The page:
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Article
Volcanic ash in ancient Maya ceramics of the limestone lowlands: implications for prehistoric volcanic activity in the Guatemala highlands
Journal of Volcanology and Geothermal Research
  • Anabel Ford, University of California, Santa Barbara
  • William I. Rose, Michigan Technological University
Document Type
Article
Publication Date
4-6-2000
Abstract
In the spirit of collaborative research, Glicken and Ford embarked on the problem of identifying the source of volcanic ash used as temper in prehistoric Maya ceramics. Verification of the presence of glass shards and associated volcanic mineralogy in thin sections of Maya ceramics was straightforward and pointed to the Guatemala Highland volcanic chain. Considering seasonal wind rose patterns, target volcanoes include those from the area west of and including Guatemala City. Joint field research conducted in 1983 by Glicken and Ford in the limestone lowlands of Belize and neighboring Guatemala, 300 km north of the volcanic zone and 150 km from the nearest identified ash deposits, was unsuccessful in discovering local volcanic ash deposits. The abundance of the ash in common Maya ceramic vessels coupled with the difficulties of long-distance procurement without draft animals lead Glicken to suggest that ashfall into the lowlands would most parsimoniously explain prehistoric procurement; it literally dropped into their hands. A major archaeological problem with this explanation is that the use of volcanic ash occurring over several centuries of the Late Classic Period (ca. 600–900 AD). To accept the ashfall hypothesis for ancient Maya volcanic ash procurement, one would have to demonstrate a long span of consistent volcanic activity in the Guatemala Highlands for the last half of the first millennium AD. Should this be documented through careful petrographic, microprobe and tephrachronological studies, a number of related archaeological phenomena would be explained. In addition, the proposed model of volcanic activity has implications for understanding volcanism and potential volcanic hazards in Central America over a significantly longer time span than the historic period. These avenues are explored and a call for further collaborative research of this interdisciplinary problem is extended in this paper.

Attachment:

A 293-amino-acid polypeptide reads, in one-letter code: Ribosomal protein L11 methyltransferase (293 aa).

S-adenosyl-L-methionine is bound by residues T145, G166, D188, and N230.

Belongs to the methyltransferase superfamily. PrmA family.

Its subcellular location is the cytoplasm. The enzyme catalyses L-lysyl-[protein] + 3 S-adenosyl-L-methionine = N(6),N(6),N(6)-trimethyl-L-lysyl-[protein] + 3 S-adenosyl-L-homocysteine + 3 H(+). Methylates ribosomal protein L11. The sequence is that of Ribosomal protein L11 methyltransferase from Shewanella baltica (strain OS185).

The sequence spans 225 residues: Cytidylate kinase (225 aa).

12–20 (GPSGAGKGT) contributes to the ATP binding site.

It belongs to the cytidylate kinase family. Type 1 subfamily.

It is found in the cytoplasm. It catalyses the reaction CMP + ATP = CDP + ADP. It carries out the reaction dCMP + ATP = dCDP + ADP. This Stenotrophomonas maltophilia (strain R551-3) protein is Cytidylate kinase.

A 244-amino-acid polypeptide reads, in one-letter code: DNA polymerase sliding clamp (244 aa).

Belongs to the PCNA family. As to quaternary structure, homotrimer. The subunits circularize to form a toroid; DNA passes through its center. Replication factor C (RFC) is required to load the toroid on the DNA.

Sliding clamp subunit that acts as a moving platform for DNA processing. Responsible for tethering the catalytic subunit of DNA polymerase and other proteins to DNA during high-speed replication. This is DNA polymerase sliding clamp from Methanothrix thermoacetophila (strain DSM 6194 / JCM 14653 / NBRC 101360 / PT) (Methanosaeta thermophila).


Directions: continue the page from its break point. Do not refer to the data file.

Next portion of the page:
Publisher's Statement

© 1995 Published by Elsevier B.V. Publisher's version of record: https://doi.org/10.1016/0377-0273(94)00068-R

Citation Information
Anabel Ford and William I. Rose. "Volcanic ash in ancient Maya ceramics of the limestone lowlands: implications for prehistoric volcanic activity in the Guatemala highlands" Journal of Volcanology and Geothermal Research Vol. 66 Iss. 1-4 (2000) p. 149 - 162
Available at: http://works.bepress.com/william-rose/155/